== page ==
Since the 14th December protests have rocked Sudan to its core. Thousands of people have been demonstrating against the incumbent government of Omar Hassan al-Bashir in several cities across the country. Security forces are reportedly using tear gas, batons and live ammunition to disperse the crowds, injuring hundreds and killing tens of people. But the protests continue, despite this violence and the mass arrests of demonstrators.
Economic protests turned political
The protests initially sparked in response to the severe economic crisis experienced by Sudan, which led to a rise in the cost of basic necessities such as electricity, fuel, transportation, food and medicine. However, these soon turned into anti-government demonstrations, people now asking for President al-Bashir, who has been ruling Sudan for the past three decades, to step down.
Tens of thousands have been protesting for more than a week in Omdurman, Wad Madani, Karima, Beber, Al Qadarif and other cities all over Sudan. People of all ages are participating in the protests, but the majority is represented by demonstrators between 17 and 23 years old. In the last days, people in Khartoum have also marched on the presidential palace, with the crowds singing patriotic songs or chanting “freedom”, “peaceful, peaceful against the thieves” and “the people want to bring down the regime”. Demonstrators have also tried to enter official buildings by force and set tyres on fire.
The protests were organised by several independent professional unions and have the support of Umma and Democratic Unionist, Sudan’s largest political parties. However, official governmental sources are blaming these demonstrations on external factors, ‘infiltrators’, ‘saboteurs’, and other ‘enemies of Sudan’. According to al-Bashir, the economic hardships experienced by the country are due to international sanctions.
The government’s response
Apart from using tear gas and batons to disperse the crowds, the riot police have also opened fire against unarmed protesters. Tens have been injured and 37 people have been allegedly killed, in addition to the hundreds of demonstrators who have been arrested despite protesting peacefully. However, activists continue to reassemble after nightfall and the protests continue.
In the capital city, large numbers of police officers were deployed ahead of the march. According to witnesses, several protesters were shot to the head with live ammunition by police snipers placed on rooftops around the presidential palace ahead of the march. The few videos posted by protesters on social media platforms clearly show security forces using lethal force indiscriminately against unarmed demonstrators.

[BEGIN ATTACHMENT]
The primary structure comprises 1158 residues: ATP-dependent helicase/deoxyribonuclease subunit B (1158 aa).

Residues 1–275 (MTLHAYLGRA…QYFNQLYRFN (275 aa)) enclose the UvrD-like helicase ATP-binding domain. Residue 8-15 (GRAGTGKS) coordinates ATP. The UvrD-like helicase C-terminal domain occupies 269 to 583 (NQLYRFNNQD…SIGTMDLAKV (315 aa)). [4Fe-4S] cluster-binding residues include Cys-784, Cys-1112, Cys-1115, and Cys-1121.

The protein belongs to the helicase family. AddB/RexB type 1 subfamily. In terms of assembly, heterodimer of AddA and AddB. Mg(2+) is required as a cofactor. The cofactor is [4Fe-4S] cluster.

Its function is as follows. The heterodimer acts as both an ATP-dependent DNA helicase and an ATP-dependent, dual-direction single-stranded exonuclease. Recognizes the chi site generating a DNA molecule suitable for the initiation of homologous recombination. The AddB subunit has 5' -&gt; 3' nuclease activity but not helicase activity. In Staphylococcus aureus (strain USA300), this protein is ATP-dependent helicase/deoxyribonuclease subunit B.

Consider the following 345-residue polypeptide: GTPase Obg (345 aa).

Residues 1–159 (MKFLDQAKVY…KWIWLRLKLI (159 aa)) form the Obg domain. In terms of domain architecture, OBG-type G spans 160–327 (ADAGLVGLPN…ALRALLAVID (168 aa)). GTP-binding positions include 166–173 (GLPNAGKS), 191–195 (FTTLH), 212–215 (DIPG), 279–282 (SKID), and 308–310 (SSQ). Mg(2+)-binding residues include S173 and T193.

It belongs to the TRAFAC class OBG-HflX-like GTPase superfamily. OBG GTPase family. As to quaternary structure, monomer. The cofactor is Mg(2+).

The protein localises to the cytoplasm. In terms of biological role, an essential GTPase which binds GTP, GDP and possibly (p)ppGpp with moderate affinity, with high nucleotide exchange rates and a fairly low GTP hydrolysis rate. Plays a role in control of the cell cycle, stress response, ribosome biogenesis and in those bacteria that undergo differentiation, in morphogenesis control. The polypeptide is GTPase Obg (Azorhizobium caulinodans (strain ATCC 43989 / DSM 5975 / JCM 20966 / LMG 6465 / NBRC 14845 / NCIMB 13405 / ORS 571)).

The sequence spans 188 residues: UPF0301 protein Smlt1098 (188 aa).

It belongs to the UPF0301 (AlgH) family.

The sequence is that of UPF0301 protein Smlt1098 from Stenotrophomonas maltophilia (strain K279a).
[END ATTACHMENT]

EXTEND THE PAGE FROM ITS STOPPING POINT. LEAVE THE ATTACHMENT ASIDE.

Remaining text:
Since the 20th December access to internet has been restricted in Sudan and social media platforms have been reportedly blocked in an attempt to stop the protests. Al-Bashir is denying any allegations that he has something to do with this.
A history of human rights violations
Protests are nothing new in Sudan. In 2013 there were wide demonstrations as a result of the rising costs of cooking gas and fuel. These protests were quashed by the government through violence as well, with hundreds of people arrested and more than 200 killed.
The International Criminal Court in The Hague has issued two arrest warrants for al-Bashir since he has started ruling Sudan after a military coup in 1989. He stands accused of a number of war crimes, grave human rights abuses and genocide.
Overall, Sudan has been on the radar of human rights organisations for quite a while for widespread violations of international humanitarian and human rights law. According to reports, the Sudanese government is systematically infringing the right to freedom of expression, association and peaceful assembly. In the past years, human rights and political activists, opposition party members and students have often been targeted for arbitrary arrest, detention and other abuses.
The international reaction
The UK, the US, Canada and Norway have issued a joint statement expressing concern over ‘credible reports’ that security forces in Sudan are using live fire against protesters.
Human rights organisations have also publicly condemned the Sudanese government for opening fire on unarmed protesters and for allowing an unjustified and unnecessary bloodshed to take place. Seif Magango, Amnesty International’s Deputy Director for East Africa, the Horn and the Great Lakes, called on al-Bashir to “immediately and unconditionally release all those arrested for peacefully exercising their right to freedom of expression, association and assembly. The government must address the root cause of the rapidly deteriorating economic conditions in the country instead of trying to prevent people from fully exercising their right to protest against the growing hardships they are facing.”
Human rights organisations are also calling for a full investigation into the protests and the violence used against protesters by security forces in Sudan. At the same time, the Sudanese government should restore access to internet and respect people’s right to information.